Slice of Life – On Choices in Reading and Banning Books

4 April 2023 Slice of Life at

It’s good to be back here with you on just Tuesdays this month! One of the posts I read last month, I am still remembering with fondness today. It was at Trish’s Jump Off; Find Wings. She wrote a letter to Jane Yolen. It was warm and personal, and it sent me right away to the library to check out the two books she mentions:

  1. The Devil’s Arithmetic, by Jane Yolen, a powerful Holocaust story that treats young people with the ability to handle truth, even when it is difficult.
  2. Attack of the Black Rectangles, by Amy Sarig King, a story of censorship of children’s books, including The Devil’s Arithmetic, “for the good of the children,” Jane Yolen makes a heroic appearance in this book defending freedom to read. Attack of the Black Rectangles is based in part on a true event that happened to the author’s own child.

Since I had just finished the books, for my #Verselove poem today I thought about writing about censorship. I first wrote out some coherent thoughts. Because the prompt was to write in a grammatically ungrammatical way, I thought I would try that later.

When we ban and censor books
our children come to the conclusion
that we are afraid of them,
that we don’t trust them.
We make book sales go up,
not because of their content
but because of interest
sparked in the banning
What if we let our children and youth
decide what to read
based on their interests?
Not ours.

Then I went to change it up, to write as our mentor Jennifer Guyor Jowett did–writing grammatically ungrammatically–turning nouns into verbs, modifying nouns with adverbs, and so forth. It was fun, and I think the product is much better than the thoughts I wrote out first.  What do you think?

When we ginger
around delicating and timiding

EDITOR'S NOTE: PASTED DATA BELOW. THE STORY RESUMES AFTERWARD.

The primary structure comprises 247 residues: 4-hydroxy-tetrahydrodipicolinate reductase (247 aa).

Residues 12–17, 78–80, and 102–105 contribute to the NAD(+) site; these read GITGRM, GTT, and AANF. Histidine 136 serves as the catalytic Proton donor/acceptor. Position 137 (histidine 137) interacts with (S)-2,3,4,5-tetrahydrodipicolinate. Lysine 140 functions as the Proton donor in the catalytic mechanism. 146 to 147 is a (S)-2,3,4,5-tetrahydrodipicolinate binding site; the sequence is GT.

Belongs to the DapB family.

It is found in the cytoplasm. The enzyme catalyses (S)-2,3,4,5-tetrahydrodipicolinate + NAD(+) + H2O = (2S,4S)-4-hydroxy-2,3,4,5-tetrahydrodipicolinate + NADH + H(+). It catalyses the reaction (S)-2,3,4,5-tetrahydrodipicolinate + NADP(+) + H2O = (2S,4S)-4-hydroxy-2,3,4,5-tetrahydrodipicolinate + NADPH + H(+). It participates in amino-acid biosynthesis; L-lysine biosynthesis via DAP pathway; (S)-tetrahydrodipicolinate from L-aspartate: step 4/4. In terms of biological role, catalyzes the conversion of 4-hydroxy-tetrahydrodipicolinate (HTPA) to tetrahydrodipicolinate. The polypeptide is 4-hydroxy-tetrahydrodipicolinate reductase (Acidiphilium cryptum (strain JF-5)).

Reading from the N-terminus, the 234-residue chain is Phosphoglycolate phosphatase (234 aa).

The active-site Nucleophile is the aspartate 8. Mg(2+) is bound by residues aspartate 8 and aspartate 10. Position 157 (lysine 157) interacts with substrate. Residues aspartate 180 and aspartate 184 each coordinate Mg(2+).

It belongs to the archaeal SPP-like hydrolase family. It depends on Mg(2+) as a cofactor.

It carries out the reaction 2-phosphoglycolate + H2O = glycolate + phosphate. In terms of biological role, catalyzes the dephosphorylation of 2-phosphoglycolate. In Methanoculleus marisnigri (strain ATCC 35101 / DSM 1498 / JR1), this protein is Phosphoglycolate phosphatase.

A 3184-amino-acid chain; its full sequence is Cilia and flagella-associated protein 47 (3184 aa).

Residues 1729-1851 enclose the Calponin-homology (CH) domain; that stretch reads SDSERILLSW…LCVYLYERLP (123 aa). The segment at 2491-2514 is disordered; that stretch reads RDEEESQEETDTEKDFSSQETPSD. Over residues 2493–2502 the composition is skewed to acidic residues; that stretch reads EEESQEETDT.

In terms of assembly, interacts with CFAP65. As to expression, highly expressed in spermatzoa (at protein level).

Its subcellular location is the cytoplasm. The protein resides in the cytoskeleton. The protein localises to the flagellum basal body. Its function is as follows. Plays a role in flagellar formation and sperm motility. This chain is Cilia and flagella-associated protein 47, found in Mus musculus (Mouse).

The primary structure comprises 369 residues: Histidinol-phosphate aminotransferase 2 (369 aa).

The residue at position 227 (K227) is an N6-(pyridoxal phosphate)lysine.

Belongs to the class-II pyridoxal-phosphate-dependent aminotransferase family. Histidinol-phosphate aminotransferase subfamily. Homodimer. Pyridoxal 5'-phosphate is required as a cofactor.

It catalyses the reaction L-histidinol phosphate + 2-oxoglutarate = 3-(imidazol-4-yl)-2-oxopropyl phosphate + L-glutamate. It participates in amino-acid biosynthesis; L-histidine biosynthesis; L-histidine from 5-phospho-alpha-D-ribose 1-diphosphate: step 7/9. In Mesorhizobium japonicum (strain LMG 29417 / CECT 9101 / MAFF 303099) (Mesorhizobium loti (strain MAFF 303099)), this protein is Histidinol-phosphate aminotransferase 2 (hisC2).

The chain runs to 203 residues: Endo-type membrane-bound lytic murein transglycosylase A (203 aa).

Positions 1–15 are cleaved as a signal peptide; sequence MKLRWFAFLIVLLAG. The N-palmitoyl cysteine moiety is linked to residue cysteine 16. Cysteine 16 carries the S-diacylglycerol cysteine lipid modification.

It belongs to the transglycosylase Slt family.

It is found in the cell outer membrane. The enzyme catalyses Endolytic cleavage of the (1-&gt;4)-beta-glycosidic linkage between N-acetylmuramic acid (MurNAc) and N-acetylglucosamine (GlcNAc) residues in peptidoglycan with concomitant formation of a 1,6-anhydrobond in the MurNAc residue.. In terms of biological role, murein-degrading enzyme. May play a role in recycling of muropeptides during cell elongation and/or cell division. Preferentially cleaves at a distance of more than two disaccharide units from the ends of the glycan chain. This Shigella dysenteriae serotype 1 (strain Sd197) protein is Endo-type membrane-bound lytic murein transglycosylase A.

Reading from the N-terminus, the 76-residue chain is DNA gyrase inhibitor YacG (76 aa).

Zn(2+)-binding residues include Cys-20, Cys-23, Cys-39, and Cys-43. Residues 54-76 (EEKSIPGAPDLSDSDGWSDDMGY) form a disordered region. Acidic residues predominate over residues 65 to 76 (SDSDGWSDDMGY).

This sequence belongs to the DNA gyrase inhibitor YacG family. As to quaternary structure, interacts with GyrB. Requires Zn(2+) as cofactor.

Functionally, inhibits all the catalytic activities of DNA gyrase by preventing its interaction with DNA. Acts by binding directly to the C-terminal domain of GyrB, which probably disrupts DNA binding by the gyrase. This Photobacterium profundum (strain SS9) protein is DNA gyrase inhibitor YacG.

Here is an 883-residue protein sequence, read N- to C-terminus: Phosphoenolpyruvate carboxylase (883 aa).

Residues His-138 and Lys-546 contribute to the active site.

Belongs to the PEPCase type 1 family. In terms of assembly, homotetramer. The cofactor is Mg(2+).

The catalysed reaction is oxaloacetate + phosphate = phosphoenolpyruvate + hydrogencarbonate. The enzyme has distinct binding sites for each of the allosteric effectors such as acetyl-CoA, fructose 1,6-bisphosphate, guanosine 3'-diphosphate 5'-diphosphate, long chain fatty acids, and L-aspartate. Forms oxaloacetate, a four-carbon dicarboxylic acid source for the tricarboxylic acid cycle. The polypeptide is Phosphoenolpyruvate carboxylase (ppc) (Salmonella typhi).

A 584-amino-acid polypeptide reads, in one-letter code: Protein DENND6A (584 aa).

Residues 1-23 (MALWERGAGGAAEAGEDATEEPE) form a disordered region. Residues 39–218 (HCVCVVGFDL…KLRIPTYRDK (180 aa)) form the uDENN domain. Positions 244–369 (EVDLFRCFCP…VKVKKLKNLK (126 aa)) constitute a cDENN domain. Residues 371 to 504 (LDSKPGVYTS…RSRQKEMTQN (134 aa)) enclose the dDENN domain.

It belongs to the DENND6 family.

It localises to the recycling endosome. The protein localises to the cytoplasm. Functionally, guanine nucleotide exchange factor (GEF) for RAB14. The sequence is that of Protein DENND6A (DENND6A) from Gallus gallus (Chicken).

our adolescents
and children
with afraidness and frailitude,
when we “don’t-read-that” them–
our hungry people young–
we lose and abuse them.
we disaster education
and failure
failing to represent their
sacred wholly wings
represented for flightfully
library wholeness

Poetry Friday – This is What the Jasmine Flower Knows

Today is Poetry Friday, hosted by Elisabeth at Unexpected Intersections. Elisabeth wrote a poem about what the marmot knows. Check out the other posts on her blog and see what other Poetry Friday poets are up to. Many are following the prompt inspired by Jane Yolen’s “What the Bear Knows.” Read more here on Mary Lee Hahn’s blog post.

This week I helped plan a surprise Zoom party for my dear friend and ministry partner. One stop I made was for her favorite flowers. I went to a little shop just outside the Hindu temple and purchased a string of jasmine flowers. The shop keeper, Raj, gave me a snip for my hair. (In my thin hair, it didn’t stay very long, but I do keep it nearby enjoying the scent as a work.)

Today we had the surprise Zoom party with friends and her family members, some in India and some here in Bahrain. I wrote my poem for my friend.

Ode to My Friend Vinolia,
Who Has Learned to Live Life Well
From What the Jasmine Flower Knows
To light up the room with love
And spread gentle perfume of
This gift of God, beautiful and pure,
Strong and full, savoring to cure
This is what the jasmine knows
Comfort of sopping up your tears of prayer
Later the warm caress of hugging your hair
as you hold the gaze of your mum and dad,
adult sons on life’s launching pad,
husband and daughter by your side–
The shepherding Way as your forever guide.
This is what Jasmine knows this year,
as your milestone birthday appears.